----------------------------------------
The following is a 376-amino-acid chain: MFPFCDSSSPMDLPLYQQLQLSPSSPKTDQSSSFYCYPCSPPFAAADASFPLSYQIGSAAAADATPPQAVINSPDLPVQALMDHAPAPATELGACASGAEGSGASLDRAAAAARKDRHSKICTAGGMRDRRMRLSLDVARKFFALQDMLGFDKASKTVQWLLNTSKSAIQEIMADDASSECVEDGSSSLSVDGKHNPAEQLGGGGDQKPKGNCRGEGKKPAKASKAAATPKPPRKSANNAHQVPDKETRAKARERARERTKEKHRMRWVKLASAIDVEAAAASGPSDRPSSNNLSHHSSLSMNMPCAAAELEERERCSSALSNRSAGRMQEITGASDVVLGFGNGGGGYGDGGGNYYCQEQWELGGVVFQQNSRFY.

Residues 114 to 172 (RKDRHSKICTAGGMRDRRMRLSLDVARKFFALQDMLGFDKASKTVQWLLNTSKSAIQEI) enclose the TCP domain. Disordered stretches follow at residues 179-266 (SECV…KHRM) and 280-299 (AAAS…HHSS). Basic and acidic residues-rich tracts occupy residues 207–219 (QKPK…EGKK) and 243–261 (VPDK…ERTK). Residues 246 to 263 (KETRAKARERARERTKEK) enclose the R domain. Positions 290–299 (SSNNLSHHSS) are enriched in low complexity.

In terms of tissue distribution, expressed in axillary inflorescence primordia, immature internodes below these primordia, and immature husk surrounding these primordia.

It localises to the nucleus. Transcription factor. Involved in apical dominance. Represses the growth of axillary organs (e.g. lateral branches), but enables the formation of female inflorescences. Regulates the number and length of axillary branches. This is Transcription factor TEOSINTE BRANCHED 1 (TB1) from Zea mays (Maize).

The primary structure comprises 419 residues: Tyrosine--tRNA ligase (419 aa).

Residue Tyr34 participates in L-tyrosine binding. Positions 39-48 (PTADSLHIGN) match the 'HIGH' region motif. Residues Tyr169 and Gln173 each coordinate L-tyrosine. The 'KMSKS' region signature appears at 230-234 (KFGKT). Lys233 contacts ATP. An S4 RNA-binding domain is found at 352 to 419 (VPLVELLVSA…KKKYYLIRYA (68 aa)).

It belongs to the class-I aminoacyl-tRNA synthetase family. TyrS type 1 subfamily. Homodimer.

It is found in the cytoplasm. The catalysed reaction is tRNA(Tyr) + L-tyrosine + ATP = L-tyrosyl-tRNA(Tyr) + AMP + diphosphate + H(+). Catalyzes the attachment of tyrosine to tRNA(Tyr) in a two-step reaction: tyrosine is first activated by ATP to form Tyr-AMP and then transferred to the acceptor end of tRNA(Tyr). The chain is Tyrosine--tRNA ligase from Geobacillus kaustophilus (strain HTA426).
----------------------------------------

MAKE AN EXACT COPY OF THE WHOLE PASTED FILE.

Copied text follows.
The following is a 376-amino-acid chain: MFPFCDSSSPMDLPLYQQLQLSPSSPKTDQSSSFYCYPCSPPFAAADASFPLSYQIGSAAAADATPPQAVINSPDLPVQALMDHAPAPATELGACASGAEGSGASLDRAAAAARKDRHSKICTAGGMRDRRMRLSLDVARKFFALQDMLGFDKASKTVQWLLNTSKSAIQEIMADDASSECVEDGSSSLSVDGKHNPAEQLGGGGDQKPKGNCRGEGKKPAKASKAAATPKPPRKSANNAHQVPDKETRAKARERARERTKEKHRMRWVKLASAIDVEAAAASGPSDRPSSNNLSHHSSLSMNMPCAAAELEERERCSSALSNRSAGRMQEITGASDVVLGFGNGGGGYGDGGGNYYCQEQWELGGVVFQQNSRFY.

Residues 114 to 172 (RKDRHSKICTAGGMRDRRMRLSLDVARKFFALQDMLGFDKASKTVQWLLNTSKSAIQEI) enclose the TCP domain. Disordered stretches follow at residues 179-266 (SECV…KHRM) and 280-299 (AAAS…HHSS). Basic and acidic residues-rich tracts occupy residues 207–219 (QKPK…EGKK) and 243–261 (VPDK…ERTK). Residues 246 to 263 (KETRAKARERARERTKEK) enclose the R domain. Positions 290–299 (SSNNLSHHSS) are enriched in low complexity.

In terms of tissue distribution, expressed in axillary inflorescence primordia, immature internodes below these primordia, and immature husk surrounding these primordia.

It localises to the nucleus. Transcription factor. Involved in apical dominance. Represses the growth of axillary organs (e.g. lateral branches), but enables the formation of female inflorescences. Regulates the number and length of axillary branches. This is Transcription factor TEOSINTE BRANCHED 1 (TB1) from Zea mays (Maize).

The primary structure comprises 419 residues: Tyrosine--tRNA ligase (419 aa).

Residue Tyr34 participates in L-tyrosine binding. Positions 39-48 (PTADSLHIGN) match the 'HIGH' region motif. Residues Tyr169 and Gln173 each coordinate L-tyrosine. The 'KMSKS' region signature appears at 230-234 (KFGKT). Lys233 contacts ATP. An S4 RNA-binding domain is found at 352 to 419 (VPLVELLVSA…KKKYYLIRYA (68 aa)).

It belongs to the class-I aminoacyl-tRNA synthetase family. TyrS type 1 subfamily. Homodimer.

It is found in the cytoplasm. The catalysed reaction is tRNA(Tyr) + L-tyrosine + ATP = L-tyrosyl-tRNA(Tyr) + AMP + diphosphate + H(+). Catalyzes the attachment of tyrosine to tRNA(Tyr) in a two-step reaction: tyrosine is first activated by ATP to form Tyr-AMP and then transferred to the acceptor end of tRNA(Tyr). The chain is Tyrosine--tRNA ligase from Geobacillus kaustophilus (strain HTA426).